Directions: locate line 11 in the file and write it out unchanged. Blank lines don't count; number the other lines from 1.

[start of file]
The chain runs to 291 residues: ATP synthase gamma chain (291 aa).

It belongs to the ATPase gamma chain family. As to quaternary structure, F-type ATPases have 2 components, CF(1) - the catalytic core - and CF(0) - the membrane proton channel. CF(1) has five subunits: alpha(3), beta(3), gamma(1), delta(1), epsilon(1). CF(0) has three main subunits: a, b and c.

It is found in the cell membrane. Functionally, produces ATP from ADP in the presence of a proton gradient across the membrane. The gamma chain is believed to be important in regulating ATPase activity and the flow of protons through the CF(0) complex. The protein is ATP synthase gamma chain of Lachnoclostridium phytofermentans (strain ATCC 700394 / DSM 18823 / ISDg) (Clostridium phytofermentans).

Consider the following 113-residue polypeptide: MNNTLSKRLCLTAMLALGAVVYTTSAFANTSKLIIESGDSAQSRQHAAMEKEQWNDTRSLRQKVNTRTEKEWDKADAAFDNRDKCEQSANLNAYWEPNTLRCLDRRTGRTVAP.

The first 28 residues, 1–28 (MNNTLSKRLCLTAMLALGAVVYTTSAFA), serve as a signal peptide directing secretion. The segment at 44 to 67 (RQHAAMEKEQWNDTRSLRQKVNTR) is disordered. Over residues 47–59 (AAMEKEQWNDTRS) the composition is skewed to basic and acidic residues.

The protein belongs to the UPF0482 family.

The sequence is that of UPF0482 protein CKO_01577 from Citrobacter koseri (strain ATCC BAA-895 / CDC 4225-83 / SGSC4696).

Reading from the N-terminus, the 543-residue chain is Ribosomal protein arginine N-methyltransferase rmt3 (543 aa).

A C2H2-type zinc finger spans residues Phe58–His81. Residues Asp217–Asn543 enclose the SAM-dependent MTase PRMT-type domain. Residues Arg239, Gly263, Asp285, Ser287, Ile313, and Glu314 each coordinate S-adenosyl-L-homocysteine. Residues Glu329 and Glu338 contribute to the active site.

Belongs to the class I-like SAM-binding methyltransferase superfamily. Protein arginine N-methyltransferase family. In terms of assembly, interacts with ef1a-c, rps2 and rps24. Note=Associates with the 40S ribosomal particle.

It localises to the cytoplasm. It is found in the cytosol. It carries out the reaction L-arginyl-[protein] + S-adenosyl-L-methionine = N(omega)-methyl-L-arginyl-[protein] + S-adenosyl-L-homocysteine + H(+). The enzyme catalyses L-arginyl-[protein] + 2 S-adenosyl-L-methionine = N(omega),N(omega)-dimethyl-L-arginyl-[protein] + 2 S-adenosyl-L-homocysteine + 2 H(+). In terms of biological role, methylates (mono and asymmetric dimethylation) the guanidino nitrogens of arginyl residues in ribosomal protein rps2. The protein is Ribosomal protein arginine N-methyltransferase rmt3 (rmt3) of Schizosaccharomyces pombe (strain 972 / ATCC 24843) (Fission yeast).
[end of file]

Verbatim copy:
It localises to the cytoplasm. It is found in the cytosol. It carries out the reaction L-arginyl-[protein] + S-adenosyl-L-methionine = N(omega)-methyl-L-arginyl-[protein] + S-adenosyl-L-homocysteine + H(+). The enzyme catalyses L-arginyl-[protein] + 2 S-adenosyl-L-methionine = N(omega),N(omega)-dimethyl-L-arginyl-[protein] + 2 S-adenosyl-L-homocysteine + 2 H(+). In terms of biological role, methylates (mono and asymmetric dimethylation) the guanidino nitrogens of arginyl residues in ribosomal protein rps2. The protein is Ribosomal protein arginine N-methyltransferase rmt3 (rmt3) of Schizosaccharomyces pombe (strain 972 / ATCC 24843) (Fission yeast).